Netscape Composer and other free easy-to-use Web page layout software let you create a basic webpage without needing to muck about with the underlying HTML code. A little not-too-difficult editing, lets you do more, however.
Your browser makes your Web page look graphical, with different fonts and sizes, graphics, tables, and more. When you go to a particular Web page, for instance this one: http://www.zisman.ca/composer/extend.html, you're opening a plain-text file: extend.html, in the 'composer' folder on a Web server somewhere. It includes the text, and instructions on how to make it appear, instructions where to find the graphics files and how to make them appear, information about links, and so forth. All this can be viewed in a basic text editor like Windows Notepad or the Mac's SimpleText, as well is in your browser's View Code window.
Note: it's probably a bad idea to use a word processor such as Microsoft Word or AppleWorks to view your HTML code. You can do it, as long as you remember to always save as Plain Text rather then your word processor's defaults-- which adds all sorts of junk to the code.
Some people prefer to create Web pages by directly writing HTML code, either in a dedicated HTML editor such as Macromedia Homesite, or in an enhanced text editor (BBEdit is popular on the Mac), or even right in Notepad or SimpleText. While you're welcome to do so, in this tutorial we're going to look at how to add short snippets of code to pages that are mostly produced in Composer. (Similar steps can be followed if you use another Web page layout program, whether Microsoft Front Page, the free AOL Press, or other).
Viewing your code in Netscape Composer
note: these steps are taken from Netscape Composer ver 4.x; they may be somewhat different in earlier or later versions. In particular, versions 6.0 or later will be more like the instructions for Mozilla Composer given below.
Make whatever changes you want to this 'source code'. When you are done, save your changes and exit Notepad... you'll see the following message:
Of course, you could ignore Composer entirely, and simply open your saved HTML page directly in Notepad (et al)... and use a Web browser to see the effect of your changes to the code! If you are using Notepad's File/Open menu to open your HTML page, you'll need to select File of Type: All Files to see your saved file in the dialogue box.
Viewing your code in Mozilla Composer
In the new Mozilla Composer, it's easy. There's no need for an external text editor like Notepad or Simpletext. While you could use the View menu's HTML Source option, it's even easier to click on the <HTML> Source tab on the bottom of the screen. You can type right into this window (if you first save your file); changes you make will be displayed when you click back on the Normal tab.
Here are some tricks:
Open Link in New Window
You may have seen Web pages where, if you click on a link, the link opens up a new browser window; your original page remains in the first window. Imagine you have a Web page with text including a link reading:
Click here to go to Alan's home page.
When you view the code, you'll see this:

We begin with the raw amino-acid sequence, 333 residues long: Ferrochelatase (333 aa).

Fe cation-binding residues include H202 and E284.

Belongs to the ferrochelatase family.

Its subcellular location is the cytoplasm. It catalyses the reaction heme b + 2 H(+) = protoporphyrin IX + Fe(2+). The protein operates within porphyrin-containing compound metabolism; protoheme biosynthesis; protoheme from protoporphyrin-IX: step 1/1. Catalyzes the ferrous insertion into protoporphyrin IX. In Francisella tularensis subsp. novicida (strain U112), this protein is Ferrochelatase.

Click <a href="http://www.zisman.ca"><b>here</b></a> to go to Alan's home page.<br>
Edit the code to read:
Click <a href="http://www.zisman.ca" target="_new"><b>here</b></a> to go to Alan's home page.<br>
That's it-- adding target="_new" into the link is all it takes.
Automatically re-direct to your current address
If you've revised your site, you may have a page that's moved to a new address. Maybe you've changed your folder structure, or moved to a completely new domain. It's easy to make a page that will automatically redirect traffic to the new address.
Make a new page in Composer, with whatever you want on it-- perhaps a note that:
"This page has moved to www.newaddress.com. Your browser will automatically go there in 3 seconds, if that doesn't happen, click here."
Edit the HTML source code, and in between the <HEAD> and </HEAD> tags (near the beginning of the file) add the following lines:
Note that the number '3' in the code is the time in seconds before the browser goes to the new address; feel free to experiment with it.
Add music, sound, or video to your page
Scroll down almost to the bottom of your code until you see </body> and press Enter to get a new line right above it. Add the following:
<EMBED SRC="Testsound.wav" width=1 height =1 hidden=true autostart=true loop=false>
(It's OK if it takes more than one line, but don't press Enter to break up the line... this assumes, of course, that you have a sound file "Testsound.wav")
If you want the sound to only play once, then loop=false... if you want it to keep playing as long as the page is being displayed, change it to read loop=true
This may display a small empty square on the Web page in Composer. It won't appear when the page is viewed in a browser.
Internet Explorer supports a different (simpler) way to play background music or sounds, the BGSOUND tag. This is ignored by Netscape and other browsers, but you could try:
Supported sound formats are WAV, MID, and AU.
Alternatively, you could simply make a link to a sound file, just as you make any other sort of link. (In Composer, make sure you have it show you All Files rather then just HTML. When a reader clicks the link, it will load the sound file.
Similar steps can be taken to insert video clips.... at least for Internet Explorer. A link reading:
<IMG DYNSRC="test.avi" SRC="magic.gif" ALT="[A Magic Show]">
will play the test.avi video clip, showing the GIF picture if the video clip is unavailable, and showing the ALT text if graphics are turned off, or while the video is downloading.
Netscape will ignore this instruction. The EMBED command that we used for sounds can load video clips as well, in both Netscape and IE-- but it requires a compatible plug-in, so it might or might not work on a given system. For example:
<EMBED SRC="test.avi" AUTOSTART="true" LOOP="true">
would (on a good day), automatically play the test.avi video clip, playing it as long as the page is being viewed.
Use curly quotes
So-called curly quotes both look nicer and are the typographically correct things to use for quotation marks and apostrophes. The ' and " marks that your keyboard makes are actually the signs for inch and foot. To get the correct marks, look at your source code and insert the following codes: